India’s Food Basket Must be Enlarged


  • India is ranked 102 in the Global Hunger Index (GHI) out of 117 qualified countries. Hunger is defined by caloric deprivation; protein hunger; hidden hunger by deficiency of Micronutrients.

Statistics and Implications of Hunger:

  • Nearly 47 million or four out of 10 children in India do not meet their potential because of chronic under nutrition or stunting.
  • The global nutrition report pegs 614 million women and more than half the women in India aged 15-49 as being anaemic.
  • This leads to diminished learning capacity, increased chronic diseases, and low birth-weight infants from malnourished parents.

Importance of Agro-biodiversity in addressing the Food and Nutritional Security:

  • Agro biodiversity — relating to diversity of crops and varieties — is crucial in food security, nutrition, and health and essential in agricultural landscapes.
  • Out of 2, 50,000 globally identified plant species, about 7,000 have historically been used in human diets.
  • Today, only 30 crops form the basis of the world’s agriculture and just three species of maize, rice and wheat supply more than half the world’s daily calories.
  • Genetic diversity of crops, livestock and their wild relatives, are fundamental to improve crop varieties and livestock breeds.
  • Across the world, 37 sites are designated as Globally Important Agricultural Heritage Systems (GIAHS), of which three are Indian — Kashmir (saffron), Koraput (traditional agriculture) and Kuttanad (below sea-level farming). 
  • Agro biodiversity helps nutrition-sensitive farming and bio-fortified foods. For instance, moringa (drumstick) has micro nutrients and sweet potato is rich in Vitamin A. There are varieties of pearl millet and sorghum rich in iron and zinc.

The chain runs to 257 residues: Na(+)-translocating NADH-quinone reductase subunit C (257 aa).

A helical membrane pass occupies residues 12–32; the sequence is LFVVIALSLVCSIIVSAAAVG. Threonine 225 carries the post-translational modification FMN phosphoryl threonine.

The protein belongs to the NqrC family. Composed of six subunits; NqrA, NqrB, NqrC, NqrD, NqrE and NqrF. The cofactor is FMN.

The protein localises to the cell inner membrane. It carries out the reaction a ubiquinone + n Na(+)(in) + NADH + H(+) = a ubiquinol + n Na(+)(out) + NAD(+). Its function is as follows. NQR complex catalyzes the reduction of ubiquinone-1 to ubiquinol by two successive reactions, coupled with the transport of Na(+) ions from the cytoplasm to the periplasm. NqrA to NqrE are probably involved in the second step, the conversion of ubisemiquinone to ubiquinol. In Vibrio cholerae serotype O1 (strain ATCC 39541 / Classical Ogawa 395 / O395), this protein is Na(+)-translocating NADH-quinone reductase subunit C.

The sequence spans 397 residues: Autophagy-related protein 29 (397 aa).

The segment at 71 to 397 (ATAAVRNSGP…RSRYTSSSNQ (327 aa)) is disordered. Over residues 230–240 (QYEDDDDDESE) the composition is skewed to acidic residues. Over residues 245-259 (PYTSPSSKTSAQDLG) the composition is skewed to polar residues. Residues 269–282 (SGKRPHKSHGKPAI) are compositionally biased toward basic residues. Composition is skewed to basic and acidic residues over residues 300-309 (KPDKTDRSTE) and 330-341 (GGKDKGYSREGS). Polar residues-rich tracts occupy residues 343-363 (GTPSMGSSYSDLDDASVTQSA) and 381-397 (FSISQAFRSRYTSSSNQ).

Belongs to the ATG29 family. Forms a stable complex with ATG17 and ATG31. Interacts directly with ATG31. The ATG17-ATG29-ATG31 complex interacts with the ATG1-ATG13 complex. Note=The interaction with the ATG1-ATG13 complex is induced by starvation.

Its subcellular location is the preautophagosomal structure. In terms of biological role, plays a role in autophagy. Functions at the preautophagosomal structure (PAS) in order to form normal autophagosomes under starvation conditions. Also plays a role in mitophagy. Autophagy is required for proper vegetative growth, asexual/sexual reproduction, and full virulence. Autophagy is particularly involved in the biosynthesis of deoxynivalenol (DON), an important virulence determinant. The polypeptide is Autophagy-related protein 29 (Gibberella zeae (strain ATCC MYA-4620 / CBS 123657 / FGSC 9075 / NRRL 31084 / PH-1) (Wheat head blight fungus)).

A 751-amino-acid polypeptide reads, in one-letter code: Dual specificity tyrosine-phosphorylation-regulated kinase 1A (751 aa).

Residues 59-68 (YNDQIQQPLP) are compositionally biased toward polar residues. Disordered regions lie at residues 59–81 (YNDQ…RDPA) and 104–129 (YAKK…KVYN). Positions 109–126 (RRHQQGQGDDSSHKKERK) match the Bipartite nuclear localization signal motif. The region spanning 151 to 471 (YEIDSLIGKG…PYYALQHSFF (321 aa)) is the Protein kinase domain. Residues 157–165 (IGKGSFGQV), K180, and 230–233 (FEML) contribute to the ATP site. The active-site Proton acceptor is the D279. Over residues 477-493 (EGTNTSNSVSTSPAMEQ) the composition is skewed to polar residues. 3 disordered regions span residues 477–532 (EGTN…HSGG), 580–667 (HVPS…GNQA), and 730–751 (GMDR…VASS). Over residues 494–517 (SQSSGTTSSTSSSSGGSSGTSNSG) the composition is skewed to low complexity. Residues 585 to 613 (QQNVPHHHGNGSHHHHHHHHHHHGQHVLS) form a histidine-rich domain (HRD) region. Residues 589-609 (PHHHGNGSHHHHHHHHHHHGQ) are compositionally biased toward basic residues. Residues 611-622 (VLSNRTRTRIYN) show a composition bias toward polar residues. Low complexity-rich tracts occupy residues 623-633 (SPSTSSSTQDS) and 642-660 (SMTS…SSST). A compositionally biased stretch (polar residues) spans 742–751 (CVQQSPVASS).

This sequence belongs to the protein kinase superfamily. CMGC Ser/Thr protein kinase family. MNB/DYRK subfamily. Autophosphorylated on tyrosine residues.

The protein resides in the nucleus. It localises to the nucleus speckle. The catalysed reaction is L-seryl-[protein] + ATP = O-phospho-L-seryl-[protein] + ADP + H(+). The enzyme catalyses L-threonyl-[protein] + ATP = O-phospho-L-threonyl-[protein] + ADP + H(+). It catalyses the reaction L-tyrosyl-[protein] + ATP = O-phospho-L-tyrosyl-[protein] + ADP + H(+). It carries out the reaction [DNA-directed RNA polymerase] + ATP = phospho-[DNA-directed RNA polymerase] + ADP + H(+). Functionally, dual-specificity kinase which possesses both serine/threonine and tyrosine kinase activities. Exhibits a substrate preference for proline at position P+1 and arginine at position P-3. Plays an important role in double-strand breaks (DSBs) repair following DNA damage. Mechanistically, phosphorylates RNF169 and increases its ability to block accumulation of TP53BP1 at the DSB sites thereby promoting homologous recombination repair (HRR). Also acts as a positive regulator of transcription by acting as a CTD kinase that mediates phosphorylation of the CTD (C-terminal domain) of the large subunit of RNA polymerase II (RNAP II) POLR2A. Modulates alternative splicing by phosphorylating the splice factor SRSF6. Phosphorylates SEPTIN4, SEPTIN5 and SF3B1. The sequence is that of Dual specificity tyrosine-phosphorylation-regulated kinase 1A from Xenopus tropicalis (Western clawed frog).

Why loss of Crop Genetic Resources Occur:

  • Loss of crop genetic resources is mainly a result of adopting new crop varieties without conserving traditional varieties.
  • Similarly, there are concerns on high output breeds for production of meat, milk and egg.

How to increase India’s Agro Biodiversity:

  • The Centre for Biodiversity Policy and Law (CEBPOL), a policy advocacy unit of the National Biodiversity Authority, came out with recommendations to increase India’s agro biodiversity. These include
  1. Comprehensive policy on ‘ecological agriculture’ to enhance native pest and pollinator population providing ecosystem services for the agricultural landscape.
  2. Promotion of the bio-village concept  for ecologically sensitive farming;
  3. Conserving crop wild relatives of cereals, millets, oilseeds, fibres, forages, fruits and nuts, vegetables, spices etc. for crop genetic diversity healthier food;
  4. Providing incentives For Farmers cultivating native landrace varieties and those conserving indigenous breeds of livestock and poultry varieties.
  5. Encouraging community seed banks in each agro-climatic zone so that regional biotic properties are saved and used by new generation farmers;
  6. Preparing an agro biodiversity index and documenting traditional practices through People’s Biodiversity Registers.
  7. Strengthening Biodiversity Management Committees to conserve agro biodiversity and traditional knowledge.
  8. Developing a national level invasive alien species policy is required to identify pathways, mapping, monitoring, managing, controlling and eradicating the invasive species
  9. The consumption pattern and culinary diversity must be enlarged to increase India’s food basket.
  10. To conserve indigenous crop, livestock and poultry breeds by mainstreaming biodiversity into agricultural policies, schemes, programmes and projects to achieve India’s food and nutrition security and minimise genetic erosion.


  • The UN Sustainable Development Goal 2 advocates for Zero Hunger and the Aichi Biodiversity Target focuses on countries conserving genetic diversity of plants, farm livestock and wild relatives.
  • It emphasises that countries develop strategies and action plans to halt biodiversity loss and reduce direct pressure on biodiversity.
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